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Discussion Starter #1 (Edited)
My cat Oscar is overweight. He is 14 years old. He weighs a little over 19 pounds. My vet and I worked out a diet plan for him that is working. He lost 8 ounces in the last 5 weeks - a nice slow pace of weight loss. But, in order for him to lose weight, he can only eat 150 calories per day. Anything more than that, he either gains weight or just stays at the same weight. (I weigh him once or twice a week on a digital baby scale.) He must have the metabolism of a garden slug.

Should I be concerned that he is eating so few calories per day? I read somewhere that the minimum calories per day should be 15 calories per pound of "ideal weight". Oscar is a big boy and will probably stablilize at 14 or 15 pounds - that come out to 210 to 225 calories per day!

He is on an all wetfood diet, with about 90 calories of Wellness Chicken or Turkey and 60 calories of Weruva Paw Licking Chicken. I would also appreciate wet food suggestions that would help me bump up his protein intake so he doesn't lose muscle mass.

Thanks for your help.
 

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You don't need to be concerned about the exact number of calories he's taking in as long as he is losing weight gradually and safely, and as long as his meals are nutritionally balanced.

Laurie
 

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Honestly, it's really quite unlikely that he will be at a good weight at 14-15 pounds. There is really not that much variation in body type in cats (as there is in dogs), and most cats are best at 9-11 pounds. There are a few outliers, but not anywhere NEAR the number whose owners THINK they are outliers. ;)

I would be giving him about 1/2 of a large 13 oz can a day. Don't worry about calories. If he's losing slowly but constantly, you're doing good. But let him get to be a SLIM cat, not a chunky cat. Cats are supposed to be slab-sided--if he has bulges to the side at ALL he's still too fat. You should be able to feel his spine and hip bones without pressing really hard and searching for them. Slim is healthier for everyone! :)
 

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Discussion Starter #4
You don't need to be concerned about the exact number of calories he's taking in as long as he is losing weight gradually and safely, and as long as his meals are nutritionally balanced.

Laurie
Thanks Laurie, I was hoping you would "weigh in" :cool: on my post! When I was searching the forum for weight loss tips, I kept finding your method of using the scale and adjusting the amount of food to keep a steady weight loss. I was just worried about hepatic lipidosis from a low calorie diet.

Hoofmaiden - you sound like my vet! Thank you for the reminder! When I asked her what Oscar's target weight might be, she said we would have to go by body condition, not weight! But she reminded me that he is a big boned cat, like his brother, who was perfect at 14 pounds.

And, unfortunately, I do have to go by calories - I spent 3 months trying to work out a diet with just ounces of food. He was gaining weight on 4.5 ounces of Wellness per day! If I gave him half of a 13 ounce can every day he would soon weigh 25 pounds!:fust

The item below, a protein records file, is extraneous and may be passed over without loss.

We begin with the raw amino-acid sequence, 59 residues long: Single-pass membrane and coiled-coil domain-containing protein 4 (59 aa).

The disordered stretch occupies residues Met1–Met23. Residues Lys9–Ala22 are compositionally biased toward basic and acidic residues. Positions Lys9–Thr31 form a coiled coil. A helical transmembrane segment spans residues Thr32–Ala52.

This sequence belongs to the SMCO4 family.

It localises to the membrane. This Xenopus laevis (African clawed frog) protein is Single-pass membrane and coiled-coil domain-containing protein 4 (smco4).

Any ideas for a grain free wet food that has more protein calories than the 30% in the Wellness? The Weruva has about 53% calories from protein, but I want to try to get some sort of food rotation going for him.
 

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And, unfortunately, I do have to go by calories - I spent 3 months trying to work out a diet with just ounces of food. He was gaining weight on 4.5 ounces of Wellness per day! If I gave him half of a 13 ounce can every day he would soon weigh 25 pounds!:fust

Any ideas for a grain free wet food that has more protein calories than the 30% in the Wellness? The Weruva has about 53% calories from protein, but I want to try to get some sort of food rotation going for him.
Be sure to calculate via dry matter analysis--going by the "as fed" isn't really that helpful.

Some cats, like some people, are just easy keepers! So feed him less. But again, I'm not sure it helps to focus on calories. Give him 1/4 of a large can at each meal and see how he does on that. :)
 

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Discussion Starter #6
Thanks again, Hoofmaiden! I am using the Binky's charts and some newer nutritional charts from the Diabetes Message board to calculate protein/fat/carb percentages but I'll go back and make sure I am using all dry matter basis. That whole as fed vs dry matter vs guaranteed analysis gives me a headache!

I read an article by Dr. Mark Peterson about how important it is to increase the protein in an older cat's diet to offset the loss of muscle mass from aging, I even have a little spreadsheet going to work out the Wellness/Weruva combo percentages.

I went to using calories because there is such a huge difference in calories for each food. Wellness is 120 calories per 3 ounces. Weruva is 60 calories per 3 ounces. I am trying to work towards a rotation of food so it might be easier for me to figure out how much of each food he can have per day without driving myself crazy (it might already be too late!)
 

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I read an article by Dr. Mark Peterson about how important it is to increase the protein in an older cat's diet to offset the loss of muscle mass from aging, I even have a little spreadsheet going to work out the Wellness/Weruva combo percentages.
Yes but . . . keep in mind that most cats (those fed kibble and poor quality canned) get much less protein. You have already increased the protein incrementally just by going to Wellness or Evo. So I suspect you're just fine and don't need to worry overmuch about that.
 
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